Monday, June 30, 2008

London Bridge and Ring Around The Rosy

On the last day at Miracle Corners, we taught the students how to jump in a game of hopscotch, play ring around the rosy and London Bridge. I'm always interested in thinking about the origins of some of these games - not just in teaching them to students in other countries, but also how they're so very widespread at home and where they came from. It is believed that Ring Around the Rosy originated as a children's song about the plague in England. Ashes or ah-choo, depending on what country you're in signifies either ashes (ashes to ashes, dust to dust) or sneezing associated with being sick. And "we all fall down" is just what happened when everyone (pretty much when the plague was involved) died.

London Bridge likewise has a sombering tone.

From Wikipedia:

Meaning and origin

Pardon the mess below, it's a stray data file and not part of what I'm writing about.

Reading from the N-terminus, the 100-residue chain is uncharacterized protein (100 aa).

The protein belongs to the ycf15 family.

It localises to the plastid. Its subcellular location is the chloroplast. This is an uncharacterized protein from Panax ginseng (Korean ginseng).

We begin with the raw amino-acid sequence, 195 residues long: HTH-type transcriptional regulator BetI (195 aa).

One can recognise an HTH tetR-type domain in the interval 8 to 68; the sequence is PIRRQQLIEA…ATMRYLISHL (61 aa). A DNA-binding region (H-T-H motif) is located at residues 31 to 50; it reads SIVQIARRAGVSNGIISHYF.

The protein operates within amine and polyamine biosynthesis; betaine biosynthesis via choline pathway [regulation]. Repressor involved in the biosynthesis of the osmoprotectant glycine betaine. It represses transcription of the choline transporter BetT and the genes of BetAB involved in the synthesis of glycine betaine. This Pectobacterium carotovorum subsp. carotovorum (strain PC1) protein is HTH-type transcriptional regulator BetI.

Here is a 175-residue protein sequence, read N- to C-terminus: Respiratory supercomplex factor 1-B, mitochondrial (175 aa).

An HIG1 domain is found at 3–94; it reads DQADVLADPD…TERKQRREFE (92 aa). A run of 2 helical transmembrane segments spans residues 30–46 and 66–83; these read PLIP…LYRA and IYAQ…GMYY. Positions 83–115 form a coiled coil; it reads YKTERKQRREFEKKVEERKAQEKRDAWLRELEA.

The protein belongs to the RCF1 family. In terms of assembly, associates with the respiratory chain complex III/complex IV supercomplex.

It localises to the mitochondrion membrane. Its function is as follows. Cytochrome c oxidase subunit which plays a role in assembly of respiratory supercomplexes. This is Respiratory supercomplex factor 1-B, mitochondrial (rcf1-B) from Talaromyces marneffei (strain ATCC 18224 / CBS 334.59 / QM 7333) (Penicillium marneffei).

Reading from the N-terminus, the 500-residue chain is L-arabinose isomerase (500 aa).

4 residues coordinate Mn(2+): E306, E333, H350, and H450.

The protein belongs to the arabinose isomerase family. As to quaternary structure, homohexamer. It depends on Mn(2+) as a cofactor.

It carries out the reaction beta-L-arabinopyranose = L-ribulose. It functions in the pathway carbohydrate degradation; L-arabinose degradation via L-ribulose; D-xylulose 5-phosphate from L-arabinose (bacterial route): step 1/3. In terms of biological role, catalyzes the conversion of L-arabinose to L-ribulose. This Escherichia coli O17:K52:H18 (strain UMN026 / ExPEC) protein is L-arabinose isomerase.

The meaning of the rhyme is not certain. Most likely, it relates to the many difficulties experienced in bridging the River Thames: London's earlier bridges did indeed "wash away" before a bridge built of "stone so strong" was constructed. One theory[citation needed] of the "fair lady" who has been "locked away" refers to an old practice of burying a dead virgin in the foundations of the bridge to ensure its strength through magical means. Another theory[citation needed] was the people building the bridge were afraid the water spirits would not approve of a bridge being built, as it was invading their territory. To prevent an invasion from the water spirits, they made human sacrifices to the water spirits. This usually meant killing a child and burying it in the bridge. The more plausible reference of the fair lady was to Queen Eleanor of Aquitaine. However, the rhyme is not confined to the UK and variants exist in many other western and central European countries.

Nice... nonetheless, fun was had by all!

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